Louisiana likely will have a $500 million budget surplus for the most recent fiscal year, significantly more than the $300 million initially thought, Gov. John Bel Edwards’ administration said Friday, setting off a new round of debate in the governor’s race over the state’s financial situation.
Commissioner of Administration Jay Dardenne told lawmakers in a joint budget hearing that the larger surplus will allow the state to pay for “dramatic needs” in infrastructure, including a $14 billion backlog in road and bridge projects, and the Edwards administration cast the news as proof the state has emerged from years of uncertainty with a stable budget.
Some Republican lawmakers, as well as one of Edwards’ GOP opponents in the governor’s race that is less than a month away, criticized the news as evidence Louisiana is overtaxing its people. The news reignited an ongoing debate in the governor’s race about a tax deal Edwards reached with the GOP-led Legislature to shore up the budget.
Edwards, a Democrat running for reelection in a deeply Republican state, has made the state’s budget stability a key part of his platform. In a statement, the governor pointed to a $2 billion budget shortfall he inherited from former Gov. Bobby Jindal’s administration, and said the state’s financial picture has improved under his watch.
“Louisiana is experiencing budget stability for the first time in a long time, its highest ever personal income, a record high GDP and an improving economy,” Edwards said.
The health of Louisiana’s economy has also become a point of contention in the governor’s race, with Edwards’ campaign and his opponents citing different economic statistics to paint sharply diverging pictures.
Dardenne said the surplus grew because personal income and corporate taxes came in higher than originally expected, and also because federal tax changes boosted state revenues.
Once finalized, the surplus will automatically send $125 million to replenish the state’s rainy day fund, bringing it to the highest level since 2012, Dardenne said. Another $50 million will go to pay down debt accrued by the state’s pension systems. The figure could change before being finalized in the coming months.
The rest of the money will be spent by lawmakers on several other areas allowed by law, including coastal projects, transportation, capital outlay and bond payments.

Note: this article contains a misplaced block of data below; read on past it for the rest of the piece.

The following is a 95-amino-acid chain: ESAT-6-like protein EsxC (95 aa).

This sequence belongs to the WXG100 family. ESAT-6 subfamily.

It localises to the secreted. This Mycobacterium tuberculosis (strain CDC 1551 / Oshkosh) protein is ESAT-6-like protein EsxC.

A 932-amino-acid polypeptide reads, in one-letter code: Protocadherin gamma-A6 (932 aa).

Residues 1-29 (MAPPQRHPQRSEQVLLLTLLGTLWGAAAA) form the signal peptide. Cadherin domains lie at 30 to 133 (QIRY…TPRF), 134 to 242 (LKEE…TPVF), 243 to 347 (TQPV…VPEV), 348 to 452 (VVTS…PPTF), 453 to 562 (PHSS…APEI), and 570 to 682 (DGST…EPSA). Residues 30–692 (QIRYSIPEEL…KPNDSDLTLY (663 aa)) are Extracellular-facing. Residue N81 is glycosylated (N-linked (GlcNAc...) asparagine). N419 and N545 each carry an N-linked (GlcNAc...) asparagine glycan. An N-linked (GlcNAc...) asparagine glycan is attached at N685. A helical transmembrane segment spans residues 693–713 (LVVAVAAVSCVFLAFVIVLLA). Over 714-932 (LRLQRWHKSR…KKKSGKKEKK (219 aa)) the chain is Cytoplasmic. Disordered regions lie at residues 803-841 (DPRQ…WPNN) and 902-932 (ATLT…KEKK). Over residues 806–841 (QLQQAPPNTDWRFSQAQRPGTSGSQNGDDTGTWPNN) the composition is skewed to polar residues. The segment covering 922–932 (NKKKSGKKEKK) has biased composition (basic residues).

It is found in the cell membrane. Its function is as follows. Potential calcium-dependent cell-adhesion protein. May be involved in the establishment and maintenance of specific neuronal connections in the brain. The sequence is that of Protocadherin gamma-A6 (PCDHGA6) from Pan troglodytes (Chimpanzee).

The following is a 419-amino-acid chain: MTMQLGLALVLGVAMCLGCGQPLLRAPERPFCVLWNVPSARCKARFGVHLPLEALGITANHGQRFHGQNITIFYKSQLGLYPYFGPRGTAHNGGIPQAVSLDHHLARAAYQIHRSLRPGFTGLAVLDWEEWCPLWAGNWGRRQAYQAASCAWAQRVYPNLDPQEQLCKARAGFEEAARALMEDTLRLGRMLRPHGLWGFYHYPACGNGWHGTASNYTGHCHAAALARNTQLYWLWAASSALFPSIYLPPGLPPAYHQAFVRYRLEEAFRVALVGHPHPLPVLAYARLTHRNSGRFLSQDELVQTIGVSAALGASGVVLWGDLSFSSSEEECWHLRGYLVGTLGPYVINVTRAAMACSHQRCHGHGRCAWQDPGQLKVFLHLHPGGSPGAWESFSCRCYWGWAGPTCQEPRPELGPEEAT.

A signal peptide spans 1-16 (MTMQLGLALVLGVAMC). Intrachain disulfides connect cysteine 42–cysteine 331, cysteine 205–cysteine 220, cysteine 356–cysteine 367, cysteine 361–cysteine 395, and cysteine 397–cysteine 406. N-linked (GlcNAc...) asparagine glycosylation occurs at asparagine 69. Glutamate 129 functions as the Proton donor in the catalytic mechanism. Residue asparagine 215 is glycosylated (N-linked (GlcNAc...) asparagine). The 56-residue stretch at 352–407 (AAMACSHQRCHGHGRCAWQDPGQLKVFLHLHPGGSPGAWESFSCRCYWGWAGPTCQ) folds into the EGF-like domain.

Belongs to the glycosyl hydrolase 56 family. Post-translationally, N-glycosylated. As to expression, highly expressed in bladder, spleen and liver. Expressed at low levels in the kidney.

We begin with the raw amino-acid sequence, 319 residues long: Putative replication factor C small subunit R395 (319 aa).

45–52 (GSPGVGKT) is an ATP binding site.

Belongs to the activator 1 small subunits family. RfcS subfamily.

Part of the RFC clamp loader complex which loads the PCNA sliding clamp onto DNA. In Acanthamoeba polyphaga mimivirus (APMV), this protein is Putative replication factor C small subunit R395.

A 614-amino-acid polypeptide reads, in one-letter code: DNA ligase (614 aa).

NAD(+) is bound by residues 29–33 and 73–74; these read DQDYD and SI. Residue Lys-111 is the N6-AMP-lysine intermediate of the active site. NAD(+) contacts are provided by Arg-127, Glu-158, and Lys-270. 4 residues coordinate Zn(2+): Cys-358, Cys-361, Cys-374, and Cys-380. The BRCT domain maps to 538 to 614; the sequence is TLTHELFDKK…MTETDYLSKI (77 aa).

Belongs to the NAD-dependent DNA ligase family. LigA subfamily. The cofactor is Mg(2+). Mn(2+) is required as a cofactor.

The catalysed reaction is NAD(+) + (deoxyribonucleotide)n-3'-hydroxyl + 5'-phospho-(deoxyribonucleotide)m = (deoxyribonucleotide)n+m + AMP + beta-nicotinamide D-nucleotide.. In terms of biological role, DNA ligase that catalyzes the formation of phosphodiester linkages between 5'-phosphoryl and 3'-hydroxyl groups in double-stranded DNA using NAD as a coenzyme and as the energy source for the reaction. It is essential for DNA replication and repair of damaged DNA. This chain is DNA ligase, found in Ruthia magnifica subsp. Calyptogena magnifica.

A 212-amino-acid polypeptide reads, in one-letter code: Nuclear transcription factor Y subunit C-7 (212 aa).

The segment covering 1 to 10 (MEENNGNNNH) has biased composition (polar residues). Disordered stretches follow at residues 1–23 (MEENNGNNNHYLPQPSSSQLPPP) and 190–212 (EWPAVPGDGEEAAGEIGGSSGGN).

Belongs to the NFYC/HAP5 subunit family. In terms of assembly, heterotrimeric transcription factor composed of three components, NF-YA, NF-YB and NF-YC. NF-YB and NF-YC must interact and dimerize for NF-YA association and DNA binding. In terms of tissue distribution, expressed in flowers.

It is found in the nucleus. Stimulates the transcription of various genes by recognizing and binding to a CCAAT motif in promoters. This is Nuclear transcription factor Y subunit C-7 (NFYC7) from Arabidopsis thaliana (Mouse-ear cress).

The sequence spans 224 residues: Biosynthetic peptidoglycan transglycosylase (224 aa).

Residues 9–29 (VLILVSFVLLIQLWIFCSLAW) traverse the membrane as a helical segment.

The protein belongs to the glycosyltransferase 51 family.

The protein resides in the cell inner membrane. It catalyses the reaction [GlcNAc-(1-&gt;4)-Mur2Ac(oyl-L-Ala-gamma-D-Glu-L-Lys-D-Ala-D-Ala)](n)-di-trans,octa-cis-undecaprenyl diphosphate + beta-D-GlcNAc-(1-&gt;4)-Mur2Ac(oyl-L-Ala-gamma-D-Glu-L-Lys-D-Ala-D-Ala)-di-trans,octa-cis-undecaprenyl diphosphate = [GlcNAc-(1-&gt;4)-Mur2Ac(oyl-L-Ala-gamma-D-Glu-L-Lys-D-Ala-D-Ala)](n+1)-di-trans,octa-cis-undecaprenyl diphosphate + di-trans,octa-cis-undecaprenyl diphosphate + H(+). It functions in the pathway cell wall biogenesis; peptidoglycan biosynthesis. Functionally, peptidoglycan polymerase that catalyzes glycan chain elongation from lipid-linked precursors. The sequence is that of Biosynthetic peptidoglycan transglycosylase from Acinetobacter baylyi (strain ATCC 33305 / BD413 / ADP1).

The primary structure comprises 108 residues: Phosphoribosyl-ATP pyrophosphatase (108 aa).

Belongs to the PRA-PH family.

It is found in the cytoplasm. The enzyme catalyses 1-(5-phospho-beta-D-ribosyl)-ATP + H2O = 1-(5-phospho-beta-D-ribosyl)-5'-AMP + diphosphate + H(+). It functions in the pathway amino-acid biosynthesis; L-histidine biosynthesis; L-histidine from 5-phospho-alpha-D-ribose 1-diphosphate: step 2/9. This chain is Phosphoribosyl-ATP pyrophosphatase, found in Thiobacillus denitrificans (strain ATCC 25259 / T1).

Some Republican lawmakers on the joint budget committee applauded the news, while others argued the surplus is proof Louisiana’s taxes are too high. And some also rejected the Edwards administration’s assertion the economy is performing well.
State Sen. Sharon Hewitt, R-Slidell, noted this is the third straight year Louisiana has had a budget surplus, after taking in $122 million more than expected in 2017 and an extra $308 million last year. She said she’s concerned about the growing figure each year.
“We do need to think about the taxpayers and we do need to think about whether we need to continue this because this is a lot of money,” Hewitt said.
David Weinman, a spokesman for Congressman Ralph Abraham, one of two main challengers to Edwards in the Oct. 12 primary election, said Edwards “said he would have to kick the elderly out of state nursing homes and cancel LSU football if he didn’t get his massive tax hikes,” referring to a worst-case scenario presented by the Edwards administration amid a budget shortfall of more than $850 million in 2016.
“He overtaxed Louisiana by half a billion dollars and now he’s bragging about a surplus,” Weinman said. “This money should be in your pocket, not his.”
Edwards struck a deal with the GOP-led Legislature in 2018 to shore up the state’s budget in part by raising the sales tax by 0.45%, which economist Jim Richardson says costs the average person about $49 per year. That came after several acrimonious special sessions as the Legislature and governor tried to deal with repeated budget shortfalls.
State Rep. Lance Harris, head of the House GOP caucus, tried earlier this year to roll back that sales tax hike, an effort that was killed in the state Senate.
"This is the third year in a row, when we had heard how decimated the state budget was, that we ended up with a surplus," said Harris.
Dardenne cautioned against having a “knee-jerk reaction” against growing surpluses. Estimates by the Revenue Estimating Conference often result in surpluses or budget deficits, and Edwards has argued that surpluses are far better than having to make mid-year budget cuts. Dardenne also said the sales tax hike was not what contributed to the largest budget surplus.